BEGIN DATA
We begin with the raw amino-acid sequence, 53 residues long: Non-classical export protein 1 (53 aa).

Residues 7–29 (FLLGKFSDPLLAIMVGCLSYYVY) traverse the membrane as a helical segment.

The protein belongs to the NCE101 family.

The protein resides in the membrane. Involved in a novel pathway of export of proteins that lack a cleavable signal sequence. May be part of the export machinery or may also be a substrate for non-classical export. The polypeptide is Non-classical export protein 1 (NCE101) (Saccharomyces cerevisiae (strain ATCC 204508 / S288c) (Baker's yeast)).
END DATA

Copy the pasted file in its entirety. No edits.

We begin with the raw amino-acid sequence, 53 residues long: Non-classical export protein 1 (53 aa).

Residues 7–29 (FLLGKFSDPLLAIMVGCLSYYVY) traverse the membrane as a helical segment.

The protein belongs to the NCE101 family.

The protein resides in the membrane. Involved in a novel pathway of export of proteins that lack a cleavable signal sequence. May be part of the export machinery or may also be a substrate for non-classical export. The polypeptide is Non-classical export protein 1 (NCE101) (Saccharomyces cerevisiae (strain ATCC 204508 / S288c) (Baker's yeast)).